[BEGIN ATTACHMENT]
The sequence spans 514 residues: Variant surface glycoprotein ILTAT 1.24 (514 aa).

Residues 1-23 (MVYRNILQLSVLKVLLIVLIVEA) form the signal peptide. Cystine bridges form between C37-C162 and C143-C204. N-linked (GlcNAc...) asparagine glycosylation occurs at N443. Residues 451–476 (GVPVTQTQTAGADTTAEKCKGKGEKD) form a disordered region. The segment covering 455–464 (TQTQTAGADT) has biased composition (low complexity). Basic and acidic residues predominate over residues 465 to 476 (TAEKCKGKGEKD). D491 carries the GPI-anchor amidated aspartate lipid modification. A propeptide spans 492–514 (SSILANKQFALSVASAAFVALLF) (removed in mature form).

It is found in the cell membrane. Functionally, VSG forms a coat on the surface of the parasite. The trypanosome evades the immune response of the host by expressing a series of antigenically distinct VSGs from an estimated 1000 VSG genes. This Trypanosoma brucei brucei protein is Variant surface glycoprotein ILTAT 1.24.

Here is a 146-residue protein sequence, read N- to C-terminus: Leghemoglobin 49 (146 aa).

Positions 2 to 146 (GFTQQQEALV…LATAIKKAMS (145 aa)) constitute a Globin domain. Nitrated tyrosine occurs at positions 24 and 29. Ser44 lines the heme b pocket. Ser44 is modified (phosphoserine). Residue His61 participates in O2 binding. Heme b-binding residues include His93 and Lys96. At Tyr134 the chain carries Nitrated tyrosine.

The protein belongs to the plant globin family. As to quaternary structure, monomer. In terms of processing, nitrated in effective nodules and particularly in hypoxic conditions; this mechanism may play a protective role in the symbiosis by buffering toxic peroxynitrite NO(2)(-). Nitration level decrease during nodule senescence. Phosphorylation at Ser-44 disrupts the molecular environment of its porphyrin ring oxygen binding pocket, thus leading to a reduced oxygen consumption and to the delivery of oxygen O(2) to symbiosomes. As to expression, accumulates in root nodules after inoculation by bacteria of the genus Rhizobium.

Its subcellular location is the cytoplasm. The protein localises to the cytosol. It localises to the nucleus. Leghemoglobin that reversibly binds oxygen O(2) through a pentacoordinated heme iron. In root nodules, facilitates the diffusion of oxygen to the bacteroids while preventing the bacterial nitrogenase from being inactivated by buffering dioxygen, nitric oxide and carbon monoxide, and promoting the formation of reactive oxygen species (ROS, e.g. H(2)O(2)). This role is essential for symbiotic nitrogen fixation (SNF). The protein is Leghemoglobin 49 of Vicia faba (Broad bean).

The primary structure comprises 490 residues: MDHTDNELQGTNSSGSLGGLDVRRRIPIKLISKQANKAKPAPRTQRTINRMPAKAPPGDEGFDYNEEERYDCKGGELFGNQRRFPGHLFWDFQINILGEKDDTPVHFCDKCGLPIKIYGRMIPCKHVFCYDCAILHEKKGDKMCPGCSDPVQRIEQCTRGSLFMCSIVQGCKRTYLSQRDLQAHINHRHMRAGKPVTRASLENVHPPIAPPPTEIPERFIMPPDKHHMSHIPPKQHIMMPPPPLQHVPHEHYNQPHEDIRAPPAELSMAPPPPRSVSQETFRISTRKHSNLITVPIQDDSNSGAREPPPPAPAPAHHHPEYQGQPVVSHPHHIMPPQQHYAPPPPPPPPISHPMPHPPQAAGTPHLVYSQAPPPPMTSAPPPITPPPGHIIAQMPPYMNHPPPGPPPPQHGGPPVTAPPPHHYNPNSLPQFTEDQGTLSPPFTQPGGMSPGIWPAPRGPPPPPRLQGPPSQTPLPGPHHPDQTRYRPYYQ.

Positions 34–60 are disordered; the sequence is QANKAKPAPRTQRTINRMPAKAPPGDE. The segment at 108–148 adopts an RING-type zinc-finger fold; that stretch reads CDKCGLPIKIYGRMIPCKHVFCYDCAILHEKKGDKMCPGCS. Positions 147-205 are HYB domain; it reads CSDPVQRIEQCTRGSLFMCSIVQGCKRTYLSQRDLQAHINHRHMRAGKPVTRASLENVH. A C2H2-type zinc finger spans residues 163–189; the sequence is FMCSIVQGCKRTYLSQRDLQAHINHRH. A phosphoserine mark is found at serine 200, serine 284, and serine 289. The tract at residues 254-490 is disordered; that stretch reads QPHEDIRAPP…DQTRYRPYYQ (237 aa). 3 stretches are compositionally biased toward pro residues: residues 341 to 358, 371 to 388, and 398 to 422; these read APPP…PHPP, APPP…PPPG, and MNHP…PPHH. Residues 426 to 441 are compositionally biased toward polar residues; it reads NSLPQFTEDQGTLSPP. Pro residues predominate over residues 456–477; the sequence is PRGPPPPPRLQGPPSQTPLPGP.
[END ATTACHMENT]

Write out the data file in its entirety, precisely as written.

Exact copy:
The sequence spans 514 residues: Variant surface glycoprotein ILTAT 1.24 (514 aa).

Residues 1-23 (MVYRNILQLSVLKVLLIVLIVEA) form the signal peptide. Cystine bridges form between C37-C162 and C143-C204. N-linked (GlcNAc...) asparagine glycosylation occurs at N443. Residues 451–476 (GVPVTQTQTAGADTTAEKCKGKGEKD) form a disordered region. The segment covering 455–464 (TQTQTAGADT) has biased composition (low complexity). Basic and acidic residues predominate over residues 465 to 476 (TAEKCKGKGEKD). D491 carries the GPI-anchor amidated aspartate lipid modification. A propeptide spans 492–514 (SSILANKQFALSVASAAFVALLF) (removed in mature form).

It is found in the cell membrane. Functionally, VSG forms a coat on the surface of the parasite. The trypanosome evades the immune response of the host by expressing a series of antigenically distinct VSGs from an estimated 1000 VSG genes. This Trypanosoma brucei brucei protein is Variant surface glycoprotein ILTAT 1.24.

Here is a 146-residue protein sequence, read N- to C-terminus: Leghemoglobin 49 (146 aa).

Positions 2 to 146 (GFTQQQEALV…LATAIKKAMS (145 aa)) constitute a Globin domain. Nitrated tyrosine occurs at positions 24 and 29. Ser44 lines the heme b pocket. Ser44 is modified (phosphoserine). Residue His61 participates in O2 binding. Heme b-binding residues include His93 and Lys96. At Tyr134 the chain carries Nitrated tyrosine.

The protein belongs to the plant globin family. As to quaternary structure, monomer. In terms of processing, nitrated in effective nodules and particularly in hypoxic conditions; this mechanism may play a protective role in the symbiosis by buffering toxic peroxynitrite NO(2)(-). Nitration level decrease during nodule senescence. Phosphorylation at Ser-44 disrupts the molecular environment of its porphyrin ring oxygen binding pocket, thus leading to a reduced oxygen consumption and to the delivery of oxygen O(2) to symbiosomes. As to expression, accumulates in root nodules after inoculation by bacteria of the genus Rhizobium.

Its subcellular location is the cytoplasm. The protein localises to the cytosol. It localises to the nucleus. Leghemoglobin that reversibly binds oxygen O(2) through a pentacoordinated heme iron. In root nodules, facilitates the diffusion of oxygen to the bacteroids while preventing the bacterial nitrogenase from being inactivated by buffering dioxygen, nitric oxide and carbon monoxide, and promoting the formation of reactive oxygen species (ROS, e.g. H(2)O(2)). This role is essential for symbiotic nitrogen fixation (SNF). The protein is Leghemoglobin 49 of Vicia faba (Broad bean).

The primary structure comprises 490 residues: MDHTDNELQGTNSSGSLGGLDVRRRIPIKLISKQANKAKPAPRTQRTINRMPAKAPPGDEGFDYNEEERYDCKGGELFGNQRRFPGHLFWDFQINILGEKDDTPVHFCDKCGLPIKIYGRMIPCKHVFCYDCAILHEKKGDKMCPGCSDPVQRIEQCTRGSLFMCSIVQGCKRTYLSQRDLQAHINHRHMRAGKPVTRASLENVHPPIAPPPTEIPERFIMPPDKHHMSHIPPKQHIMMPPPPLQHVPHEHYNQPHEDIRAPPAELSMAPPPPRSVSQETFRISTRKHSNLITVPIQDDSNSGAREPPPPAPAPAHHHPEYQGQPVVSHPHHIMPPQQHYAPPPPPPPPISHPMPHPPQAAGTPHLVYSQAPPPPMTSAPPPITPPPGHIIAQMPPYMNHPPPGPPPPQHGGPPVTAPPPHHYNPNSLPQFTEDQGTLSPPFTQPGGMSPGIWPAPRGPPPPPRLQGPPSQTPLPGPHHPDQTRYRPYYQ.

Positions 34–60 are disordered; the sequence is QANKAKPAPRTQRTINRMPAKAPPGDE. The segment at 108–148 adopts an RING-type zinc-finger fold; that stretch reads CDKCGLPIKIYGRMIPCKHVFCYDCAILHEKKGDKMCPGCS. Positions 147-205 are HYB domain; it reads CSDPVQRIEQCTRGSLFMCSIVQGCKRTYLSQRDLQAHINHRHMRAGKPVTRASLENVH. A C2H2-type zinc finger spans residues 163–189; the sequence is FMCSIVQGCKRTYLSQRDLQAHINHRH. A phosphoserine mark is found at serine 200, serine 284, and serine 289. The tract at residues 254-490 is disordered; that stretch reads QPHEDIRAPP…DQTRYRPYYQ (237 aa). 3 stretches are compositionally biased toward pro residues: residues 341 to 358, 371 to 388, and 398 to 422; these read APPP…PHPP, APPP…PPPG, and MNHP…PPHH. Residues 426 to 441 are compositionally biased toward polar residues; it reads NSLPQFTEDQGTLSPP. Pro residues predominate over residues 456–477; the sequence is PRGPPPPPRLQGPPSQTPLPGP.